On Monday evening, the Land Stewardship Project and the First Congregational United Church of Christ in Montevideo hosted a meeting to discuss ways of building bridges between the Dakota people of the Upper Sioux Community and local and area residents. The meeting was held at the United Church of Christ.
The topic of the meeting was “In the land of the Dakota: Embracing the Tragic Past and Imagining a Just and Sustainable Future.” Three special guest presenters with connections to the Upper Sioux were on hand to speak to a group of 35 people.
Samantha Odegard, Tribal Historic Preservation Officer at the Upper Sioux Community spoke about what efforts are under way to reconnect Dakota people with their sacred land and sites. Odegard has been working hard to find and preserve Dakota historical sites.
Fern Cloud, member of the Sisseton Whapeton Oyate and minister at United Dakota Presbyterian Church in Granite Falls, talked about the history of the laws and treaties that caused the removal of native people from their land and how that legal framework is till at work today.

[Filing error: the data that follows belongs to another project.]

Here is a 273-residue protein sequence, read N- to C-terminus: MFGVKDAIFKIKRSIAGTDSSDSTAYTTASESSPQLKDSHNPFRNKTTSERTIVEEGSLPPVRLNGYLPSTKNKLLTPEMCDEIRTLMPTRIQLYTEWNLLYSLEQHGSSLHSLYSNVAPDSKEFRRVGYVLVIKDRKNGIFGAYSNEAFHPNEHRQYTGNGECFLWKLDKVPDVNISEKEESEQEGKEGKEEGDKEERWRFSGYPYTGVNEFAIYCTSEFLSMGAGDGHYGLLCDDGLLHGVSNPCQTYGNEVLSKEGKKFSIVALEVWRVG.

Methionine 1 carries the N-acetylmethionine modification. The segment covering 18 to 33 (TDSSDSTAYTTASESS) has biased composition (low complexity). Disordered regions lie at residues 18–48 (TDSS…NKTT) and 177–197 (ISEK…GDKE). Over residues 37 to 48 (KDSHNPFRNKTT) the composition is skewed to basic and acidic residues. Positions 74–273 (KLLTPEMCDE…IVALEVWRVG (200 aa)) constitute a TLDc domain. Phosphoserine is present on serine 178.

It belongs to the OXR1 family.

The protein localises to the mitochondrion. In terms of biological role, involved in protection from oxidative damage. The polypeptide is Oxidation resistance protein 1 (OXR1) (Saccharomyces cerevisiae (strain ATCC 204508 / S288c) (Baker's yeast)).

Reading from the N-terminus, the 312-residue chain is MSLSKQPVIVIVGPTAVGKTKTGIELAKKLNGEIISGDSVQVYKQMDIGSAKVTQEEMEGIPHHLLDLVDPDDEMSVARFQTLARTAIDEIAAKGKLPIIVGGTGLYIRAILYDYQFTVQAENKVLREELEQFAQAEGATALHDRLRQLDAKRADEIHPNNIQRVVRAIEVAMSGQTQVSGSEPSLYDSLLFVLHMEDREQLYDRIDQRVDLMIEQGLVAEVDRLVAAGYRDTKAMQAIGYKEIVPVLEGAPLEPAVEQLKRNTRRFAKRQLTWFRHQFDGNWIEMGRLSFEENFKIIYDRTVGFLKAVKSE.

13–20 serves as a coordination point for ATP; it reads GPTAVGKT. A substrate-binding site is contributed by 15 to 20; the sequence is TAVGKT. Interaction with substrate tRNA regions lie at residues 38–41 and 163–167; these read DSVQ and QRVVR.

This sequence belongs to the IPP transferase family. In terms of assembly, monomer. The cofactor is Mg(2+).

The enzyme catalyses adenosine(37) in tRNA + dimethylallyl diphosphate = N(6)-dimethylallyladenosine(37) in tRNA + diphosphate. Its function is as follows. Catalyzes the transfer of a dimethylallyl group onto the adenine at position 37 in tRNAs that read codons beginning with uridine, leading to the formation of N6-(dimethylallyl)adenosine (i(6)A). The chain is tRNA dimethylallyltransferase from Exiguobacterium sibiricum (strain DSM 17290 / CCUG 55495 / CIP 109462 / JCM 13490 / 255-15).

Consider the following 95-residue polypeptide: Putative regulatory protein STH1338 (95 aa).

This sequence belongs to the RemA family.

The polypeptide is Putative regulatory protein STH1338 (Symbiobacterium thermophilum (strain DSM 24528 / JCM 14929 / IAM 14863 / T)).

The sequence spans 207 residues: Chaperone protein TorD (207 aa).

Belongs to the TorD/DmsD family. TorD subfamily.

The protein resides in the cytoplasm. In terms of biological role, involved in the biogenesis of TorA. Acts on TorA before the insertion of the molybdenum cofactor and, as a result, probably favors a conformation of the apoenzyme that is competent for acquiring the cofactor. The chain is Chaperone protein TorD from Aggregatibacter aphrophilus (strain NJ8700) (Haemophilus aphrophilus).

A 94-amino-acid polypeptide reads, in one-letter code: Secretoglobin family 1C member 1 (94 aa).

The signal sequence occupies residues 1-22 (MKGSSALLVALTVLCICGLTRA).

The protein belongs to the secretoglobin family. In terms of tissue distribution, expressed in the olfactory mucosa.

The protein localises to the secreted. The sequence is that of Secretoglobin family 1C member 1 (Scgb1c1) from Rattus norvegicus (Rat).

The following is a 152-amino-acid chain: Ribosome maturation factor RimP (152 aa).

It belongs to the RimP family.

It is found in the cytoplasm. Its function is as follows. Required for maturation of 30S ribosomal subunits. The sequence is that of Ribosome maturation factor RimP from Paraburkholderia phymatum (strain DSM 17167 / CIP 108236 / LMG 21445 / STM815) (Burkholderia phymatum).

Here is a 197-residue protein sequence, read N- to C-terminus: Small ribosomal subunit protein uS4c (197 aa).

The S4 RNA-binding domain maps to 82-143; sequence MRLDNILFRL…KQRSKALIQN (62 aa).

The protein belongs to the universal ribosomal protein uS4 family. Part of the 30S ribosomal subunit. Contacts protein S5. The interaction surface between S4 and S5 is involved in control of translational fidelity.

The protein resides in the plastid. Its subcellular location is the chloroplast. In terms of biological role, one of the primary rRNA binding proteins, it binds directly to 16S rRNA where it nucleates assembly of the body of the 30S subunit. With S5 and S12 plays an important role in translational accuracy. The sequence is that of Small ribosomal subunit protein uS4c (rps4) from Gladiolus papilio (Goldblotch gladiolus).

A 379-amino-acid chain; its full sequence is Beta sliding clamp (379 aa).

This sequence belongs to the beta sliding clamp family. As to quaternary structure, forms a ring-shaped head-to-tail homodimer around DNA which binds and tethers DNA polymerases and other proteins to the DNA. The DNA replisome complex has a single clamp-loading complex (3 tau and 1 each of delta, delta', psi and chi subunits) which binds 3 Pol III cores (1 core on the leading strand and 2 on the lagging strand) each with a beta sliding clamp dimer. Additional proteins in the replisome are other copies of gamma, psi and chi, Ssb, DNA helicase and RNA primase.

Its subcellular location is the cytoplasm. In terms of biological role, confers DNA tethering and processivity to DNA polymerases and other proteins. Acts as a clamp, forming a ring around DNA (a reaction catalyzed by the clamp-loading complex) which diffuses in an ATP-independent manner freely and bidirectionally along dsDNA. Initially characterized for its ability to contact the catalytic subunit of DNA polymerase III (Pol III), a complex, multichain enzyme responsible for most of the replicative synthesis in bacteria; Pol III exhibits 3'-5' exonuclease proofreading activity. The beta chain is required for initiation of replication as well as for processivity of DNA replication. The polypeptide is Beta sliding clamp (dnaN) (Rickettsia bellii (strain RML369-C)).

Scott DeMuth, Land Stewardship Project staff member, discussed food sovereignty efforts in Minnesota and the hope that this work carries. By increasing land access for native people, they can have greater food security, increased stewardship of the land, and take more steps toward restoring a regenerative economy and culture.
After the presentations concluded, the group split into small groups to discuss the ways in which non-native communities are resistant to learning about and accepting Dakota history, as well as recognizing current day injustices. Also discussed were ways to encourage greater acceptance and understanding between the cultures.
All present felt that there is a need for more education of the public about the issues Native Americans have faced in the past, but continue to face today. It is hoped that by having these meetings, a better understanding between our cultures can be achieved.
After the meeting ended, some in attendance invited Odegard to come and look at their land to see if there were any Dakota historical sites present. All agreed that there is interest in continuing the conversation.
To learn more about this topic, call the Land Stewardship Project at 320-269-2105, or go online at <www.landstewardshipproject.org>